Seeing and Anticipating Hazards

Seeing the Hazards Ahead

This excerpt was taken from the Safety Management Services Company’s Accident Countermeasures program

A hazard can be defined as any road condition or other road user (driver, bicyclist, pedestrian) that’s a possible danger.

As an example, a car in front of you is headed towards the freeway exit, but his brake lights come on and he begins braking hard. This could mean that the driver is uncertain about taking the off-ramp. He might suddenly return to the highway. This car is now a hazard. if the driver quickly cuts back in front of your truck, it’s no longer just a hazard, but is now an emergency.

Seeing hazards allows you to be prepared. It allows you to have a plan of action to avoid an emergency. In the example above, you might make a lane-change or simply slow down to avoid a crash if the car suddenly cuts in front of you. Seeing the hazard gives you tie to check your mirrors and signal a safe lane-change. A driver who didn’t see the hazard until the slowing car pulls back onto the freeway in front of him would have to do something very sudden, such as braking hard or making a quick lane-change. Both of these actions are more likely to lead to a crash.

 

Watch for “People” Hazards

In order to protect yourself and others, you must know when other road users may do something hazardous. Some clues to these types of hazards might include the following:

Distractions – People who are distracted are hazards. (What drivers do you see who aren’t distracted these days?) Watch for where they are looking. If a driver is looking elsewhere, he/she can’t see you. Be alert even when a driver is looking at you, as he may believe he has the right-of-way even if he doesn’t.

Children – Children tend to act quickly and without checking traffic. In the midst of playing, children may not look for traffic and become a serious hazard.

Disabled Vehicles – Drivers changing a tire or fixing a mechanical problem often don’t pay attention to the dangers of roadway traffic and are often careless. Watch for raised vehicle hoods and jacked up wheels.

Impaired Drivers – Drivers who are sleepy, had too much to drink, are on drugs, or physically ill are all hazards.

 

Watch for Road Hazards

Road hazards encountered by professional drivers come in many forms. They can be naturally occurring, man-made, or a combination of the two. Road hazards are the characteristics of the road surface, shape, or contour that could adversely affect a driver’s ability to control his vehicle or see clearly. Road hazards are a major factor in truck accidents and seem even more prevalent during the spring/summer driving periods.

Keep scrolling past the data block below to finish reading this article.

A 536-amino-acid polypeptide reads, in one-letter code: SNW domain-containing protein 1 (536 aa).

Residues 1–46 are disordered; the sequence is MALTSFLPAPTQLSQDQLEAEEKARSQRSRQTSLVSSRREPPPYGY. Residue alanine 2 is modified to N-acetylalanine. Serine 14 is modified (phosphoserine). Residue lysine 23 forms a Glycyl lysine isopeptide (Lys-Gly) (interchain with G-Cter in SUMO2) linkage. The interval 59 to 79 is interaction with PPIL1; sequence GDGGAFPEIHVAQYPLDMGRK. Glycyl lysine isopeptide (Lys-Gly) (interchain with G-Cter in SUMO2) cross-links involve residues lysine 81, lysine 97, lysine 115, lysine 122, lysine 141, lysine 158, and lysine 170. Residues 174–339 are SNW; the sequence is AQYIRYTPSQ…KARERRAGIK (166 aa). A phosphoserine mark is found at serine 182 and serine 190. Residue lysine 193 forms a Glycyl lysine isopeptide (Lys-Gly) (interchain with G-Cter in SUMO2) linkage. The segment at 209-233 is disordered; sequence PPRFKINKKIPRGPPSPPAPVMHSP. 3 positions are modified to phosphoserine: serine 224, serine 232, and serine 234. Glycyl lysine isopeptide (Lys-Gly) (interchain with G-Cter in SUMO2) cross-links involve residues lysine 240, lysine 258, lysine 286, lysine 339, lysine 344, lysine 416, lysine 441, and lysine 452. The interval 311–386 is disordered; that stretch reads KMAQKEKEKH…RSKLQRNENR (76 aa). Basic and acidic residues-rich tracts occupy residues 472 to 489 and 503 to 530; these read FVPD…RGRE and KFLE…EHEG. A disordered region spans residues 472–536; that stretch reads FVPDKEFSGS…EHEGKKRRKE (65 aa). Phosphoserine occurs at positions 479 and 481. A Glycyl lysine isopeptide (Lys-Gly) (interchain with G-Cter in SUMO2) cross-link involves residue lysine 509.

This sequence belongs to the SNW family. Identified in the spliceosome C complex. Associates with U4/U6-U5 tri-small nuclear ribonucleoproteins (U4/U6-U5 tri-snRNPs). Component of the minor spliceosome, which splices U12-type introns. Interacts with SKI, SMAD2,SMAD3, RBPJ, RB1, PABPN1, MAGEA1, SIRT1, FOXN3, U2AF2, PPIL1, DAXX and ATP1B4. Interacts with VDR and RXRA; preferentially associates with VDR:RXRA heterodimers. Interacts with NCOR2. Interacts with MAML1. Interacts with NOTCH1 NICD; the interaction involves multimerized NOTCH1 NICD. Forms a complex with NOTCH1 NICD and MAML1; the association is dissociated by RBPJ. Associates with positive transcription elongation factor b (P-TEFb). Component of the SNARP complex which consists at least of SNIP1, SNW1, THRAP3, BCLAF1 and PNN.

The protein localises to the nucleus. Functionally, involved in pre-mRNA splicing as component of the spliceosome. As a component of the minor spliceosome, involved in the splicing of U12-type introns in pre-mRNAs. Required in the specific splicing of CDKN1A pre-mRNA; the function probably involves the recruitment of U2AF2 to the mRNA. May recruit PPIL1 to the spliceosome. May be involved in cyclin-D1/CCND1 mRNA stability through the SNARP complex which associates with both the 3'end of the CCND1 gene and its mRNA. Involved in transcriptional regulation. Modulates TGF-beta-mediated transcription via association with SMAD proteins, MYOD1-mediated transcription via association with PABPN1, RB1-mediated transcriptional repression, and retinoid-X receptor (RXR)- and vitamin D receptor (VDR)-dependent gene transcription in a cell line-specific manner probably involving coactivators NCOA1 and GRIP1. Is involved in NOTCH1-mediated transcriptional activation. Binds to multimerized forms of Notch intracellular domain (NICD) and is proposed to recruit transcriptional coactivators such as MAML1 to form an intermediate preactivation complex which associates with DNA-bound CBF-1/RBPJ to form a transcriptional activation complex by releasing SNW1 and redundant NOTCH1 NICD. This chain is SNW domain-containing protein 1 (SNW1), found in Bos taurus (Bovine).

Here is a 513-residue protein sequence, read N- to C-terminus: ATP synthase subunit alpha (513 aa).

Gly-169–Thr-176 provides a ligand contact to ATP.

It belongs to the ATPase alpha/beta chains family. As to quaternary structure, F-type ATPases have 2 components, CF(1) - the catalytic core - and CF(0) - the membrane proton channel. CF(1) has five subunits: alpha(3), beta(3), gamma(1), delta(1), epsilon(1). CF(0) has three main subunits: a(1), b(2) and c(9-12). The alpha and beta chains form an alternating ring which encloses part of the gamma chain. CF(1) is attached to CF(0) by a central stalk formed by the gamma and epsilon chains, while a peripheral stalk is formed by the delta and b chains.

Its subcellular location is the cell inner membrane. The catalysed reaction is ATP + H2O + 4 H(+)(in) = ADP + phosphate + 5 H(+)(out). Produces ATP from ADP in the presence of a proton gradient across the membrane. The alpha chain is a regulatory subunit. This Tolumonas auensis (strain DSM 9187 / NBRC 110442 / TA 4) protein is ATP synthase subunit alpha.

Work Zones – When people are working on the road, it’s a hazard. There may be a narrowing of lanes, sharp turns, or uneven surfaces. Other drivers often do not slow and may drive erratically. Construction workers and their vehicles can get in the way, so drive slowly, turning on your headlights and four-way flashers prior to entering the construction area to warn other drivers behind you and the construction workers themselves.

Drop-Offs – After a long, hard winter, erosion often causes the pavement to drop-off sharply near the edge of the road, especially on the two-lane highways. Driving too near the edges can suddenly tilt your truck/trailer toward the side of the road. Steering can be difficult as you safely slow your vehicle before steering back onto the roadway.

Foreign Objects – Debris on the roadway can be hazardous for the professional driver. Debris materials can be a danger to your tires and rims, brake lines, and crossover fuel lines. Some obstacles can appear to be harmless, but can ultimately be very dangerous. Stay alert for objects of all sorts, so you can see them early enough to avoid them without making sudden, unsafe moves.

Accident Scenes – Accidents on the roadway are particularly dangerous and obviously unexpected. Passing drivers tend to look at the accident and are not observant as to where they are heading. Vehicles may be required to slow or stop suddenly due to an accident scene. When traffic is stopped for an accident just over the crest of a hill or after rounding a curve in the highway, tragedies often occur.

The professional driver will always be looking and anticipating hazards while on the road. Watching and anticipating hazards buys you time to plan a way out of an emergency. Asking yourself questions such as, “What if there is stopped traffic over this hill?” causes the professional driver to plan for the unexpected, improving safety for both you and the motoring public.

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